Scottish Gin

By: Hillary Lyons

Summer is in full swing and you know what that means: it’s gin & tonic season. Though we typically associate gin with the English, the G&T has taken the world by storm in recent years and Scotland is stepping in to slake our thirst.*

I know what you’re thinking: hold up, Scotland’s the land of whisky! In fact, Scotch gin dates back to the 1600s, when the Dutch first introduced Edinburgh to gin’s close cousin genever. When taxes on imported spirits rose, local entrepreneurs began crafting their own. It was only in the late 1800s that whisky came to dominate the domestic distilling industry and it’s maintained a stronghold ever since. But strict regulations around the aging of this amber spirit, coupled with the proliferation of craft distilleries throughout the UK, has led distillers to find innovative ways to sustain their companies through this long aging process.

 Rolling out the barrels at Eden Mill Distillery. Photo compliments of  The Guardian .

Rolling out the barrels at Eden Mill Distillery. Photo compliments of The Guardian.

The law dictates that Scotch whisky must be barrel aged for at least three years, and as you can imagine, the start-up costs of distilling are not small. Besides ingredients, there’s the cost of copper stills, well aged barrels, bottles and much more to consider. Since gin requires the same equipment, some distillers have decided to experiment with botanicals both traditional and unconventional to bring in shorter term revenue. Little did they know the craft gin market would explode. The boom in demand for artisanal spirits has led gin to excel in Scotch country to the point that 70% of all British gin is made in Scotland, making it the world’s leading producer.

To be called gin, the spirit must be infused with three core botanicals: juniper berries, coriander seed for spice, and angelica root which acts as a binding agent. London dry gin (such familiar labels as Gordon’s or Tanqueray, both of which produce most of their spirit in Scotland) is considered the purist’s gin, containing only these three botanicals, but gins today can contain up to 47 different herbs and spices (how Monkey 47 get its name).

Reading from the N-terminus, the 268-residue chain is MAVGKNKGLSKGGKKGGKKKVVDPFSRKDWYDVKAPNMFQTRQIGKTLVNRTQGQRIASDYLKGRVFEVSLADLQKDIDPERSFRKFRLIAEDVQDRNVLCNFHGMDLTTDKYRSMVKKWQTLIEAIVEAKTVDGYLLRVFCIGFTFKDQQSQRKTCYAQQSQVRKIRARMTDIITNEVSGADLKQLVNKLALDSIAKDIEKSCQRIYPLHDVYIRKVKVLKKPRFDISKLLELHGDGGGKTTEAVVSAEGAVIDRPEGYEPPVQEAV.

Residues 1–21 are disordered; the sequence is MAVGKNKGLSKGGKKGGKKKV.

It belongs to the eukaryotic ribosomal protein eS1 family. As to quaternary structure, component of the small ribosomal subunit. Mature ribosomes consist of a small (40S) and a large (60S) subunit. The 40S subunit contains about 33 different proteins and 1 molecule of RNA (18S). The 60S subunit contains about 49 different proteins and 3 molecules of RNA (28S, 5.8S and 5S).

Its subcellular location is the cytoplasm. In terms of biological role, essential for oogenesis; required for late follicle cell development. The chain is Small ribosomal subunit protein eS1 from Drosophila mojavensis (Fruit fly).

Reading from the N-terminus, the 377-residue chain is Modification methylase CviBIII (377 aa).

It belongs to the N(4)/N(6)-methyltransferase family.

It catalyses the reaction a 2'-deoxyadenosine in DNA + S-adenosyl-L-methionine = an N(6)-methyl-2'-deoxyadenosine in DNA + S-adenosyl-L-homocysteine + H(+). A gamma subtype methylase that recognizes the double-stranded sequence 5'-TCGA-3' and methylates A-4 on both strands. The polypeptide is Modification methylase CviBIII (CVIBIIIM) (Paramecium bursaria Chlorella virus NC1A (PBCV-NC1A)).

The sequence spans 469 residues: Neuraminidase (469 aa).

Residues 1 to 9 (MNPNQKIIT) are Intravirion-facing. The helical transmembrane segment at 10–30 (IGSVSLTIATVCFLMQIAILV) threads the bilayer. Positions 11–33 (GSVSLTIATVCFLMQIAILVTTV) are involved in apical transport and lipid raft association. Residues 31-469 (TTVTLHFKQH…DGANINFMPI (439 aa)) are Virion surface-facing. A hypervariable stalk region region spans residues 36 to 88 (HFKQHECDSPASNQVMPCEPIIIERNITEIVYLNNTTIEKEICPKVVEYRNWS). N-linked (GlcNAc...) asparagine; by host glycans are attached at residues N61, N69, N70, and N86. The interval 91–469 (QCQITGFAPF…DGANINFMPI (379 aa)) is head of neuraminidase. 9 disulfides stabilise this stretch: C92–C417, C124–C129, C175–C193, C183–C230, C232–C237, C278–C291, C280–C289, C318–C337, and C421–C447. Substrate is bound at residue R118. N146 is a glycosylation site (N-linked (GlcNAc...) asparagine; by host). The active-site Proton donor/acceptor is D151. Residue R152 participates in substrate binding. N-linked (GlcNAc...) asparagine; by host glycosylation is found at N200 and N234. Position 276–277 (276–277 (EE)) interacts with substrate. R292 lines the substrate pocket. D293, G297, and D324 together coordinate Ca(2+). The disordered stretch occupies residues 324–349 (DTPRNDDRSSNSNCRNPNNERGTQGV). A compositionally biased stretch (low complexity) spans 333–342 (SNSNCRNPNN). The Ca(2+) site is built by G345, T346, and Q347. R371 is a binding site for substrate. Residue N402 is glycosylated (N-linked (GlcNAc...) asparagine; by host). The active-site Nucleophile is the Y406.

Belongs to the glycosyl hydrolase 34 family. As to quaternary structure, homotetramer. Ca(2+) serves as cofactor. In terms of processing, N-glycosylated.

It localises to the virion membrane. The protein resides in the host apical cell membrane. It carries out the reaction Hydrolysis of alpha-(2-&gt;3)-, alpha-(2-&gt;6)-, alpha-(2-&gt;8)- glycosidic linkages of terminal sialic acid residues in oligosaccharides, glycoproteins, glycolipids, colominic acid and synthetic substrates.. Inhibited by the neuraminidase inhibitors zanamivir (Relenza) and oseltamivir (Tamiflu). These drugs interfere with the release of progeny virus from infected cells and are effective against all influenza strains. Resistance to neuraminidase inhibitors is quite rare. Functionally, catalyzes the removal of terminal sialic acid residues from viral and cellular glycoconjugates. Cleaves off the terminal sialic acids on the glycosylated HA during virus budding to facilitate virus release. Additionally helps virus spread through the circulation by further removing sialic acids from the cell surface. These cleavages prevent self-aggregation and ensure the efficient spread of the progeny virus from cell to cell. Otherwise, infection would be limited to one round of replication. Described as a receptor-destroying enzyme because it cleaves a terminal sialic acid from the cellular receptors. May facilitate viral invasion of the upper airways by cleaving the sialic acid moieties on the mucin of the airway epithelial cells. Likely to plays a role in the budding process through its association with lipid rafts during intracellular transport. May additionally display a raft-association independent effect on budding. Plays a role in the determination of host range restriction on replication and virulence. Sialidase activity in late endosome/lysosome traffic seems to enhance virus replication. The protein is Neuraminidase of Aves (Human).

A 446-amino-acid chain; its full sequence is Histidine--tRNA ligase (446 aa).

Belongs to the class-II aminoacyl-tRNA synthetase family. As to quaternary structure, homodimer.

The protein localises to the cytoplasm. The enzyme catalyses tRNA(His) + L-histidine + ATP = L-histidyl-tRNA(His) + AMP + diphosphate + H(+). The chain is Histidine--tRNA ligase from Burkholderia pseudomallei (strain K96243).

Various botanicals for gin distilling. Photo compliments of Gin Foundry.

Various botanicals for gin distilling. Photo compliments of Gin Foundry.

How it works is distillers simply suspend a hessian bag or sachet of their botanical blend in the still. Given Scotland’s lush hills and lochs, woods and coastline, there are endless botanicals to choose from. Not to mention, the focus on sourcing locally and using natural ingredients greatly appeals to the millennial market. Johnny Forsyth, Mintel drinks analyst, notes of this trend, “Gin was in the right place at the right time.”

Gin, unlike whisky can go from vat to glass in a matter of weeks, so not only are the distilleries able to hit the market with product faster, but (as with beer) they’re able to toy with their infusion and perfect their blends much more rapidly. As Scott Fergusson, Eden Mill’s head distiller says, “I spend lots of time thinking about recipes that will work, you’re free to experiment and you can taste the effects in a matter of days. So, if it needs a bit more pepper, for example, you can change the results quickly. It’s made the job much more fun.”

 A line up of some of the best Scottish distilleries, large and small. Photo compliments of The Edinburgh Woollen Mill.

A line up of some of the best Scottish distilleries, large and small. Photo compliments of The Edinburgh Woollen Mill.

To kick start your summer sipping, here are a few of our favorite Scottish gins (just be sure to pair them with the perfect tonic, a house favorite of Charles Communications is Fever Tree which makes both a standard and a light version for you carb counters ):

·      Eden Mill – Playing with unusual infusions such as their hop gin or ‘love gin’ (which uses rhubarb, raspberry and hibiscus to impart a delicate pink color and bright fruit flavors), Eden Mill is one of the pioneers of Scottish craft gins. With their creative, balanced combinations, these gins hold up on their own or make for complex G&Ts.

·      Arbikie Highland Estate – Arbikie is a fourth-generation, family-owned working farm first and distillery second. The estate farms their own wheat and many of their own botanicals (others are locally sourced by Master Distiller Kirsty Black) to produce gins that give a true sense of the Scottish terroir.

·      Teasmith Gin – In true British fashion, this distillery celebrates its region’s history as a key port in the tea trade by infusing their gin with handpicked black tea. Paired with mint and a delicate tonic, this gin makes for one delectably refreshing G&T on a hot summer day.

* For the cocktail historians out there, we recommend a fabulous book on the history of this quintessentially British beverage by our friend Camper English titled Tonic Water AKA G&T WTF.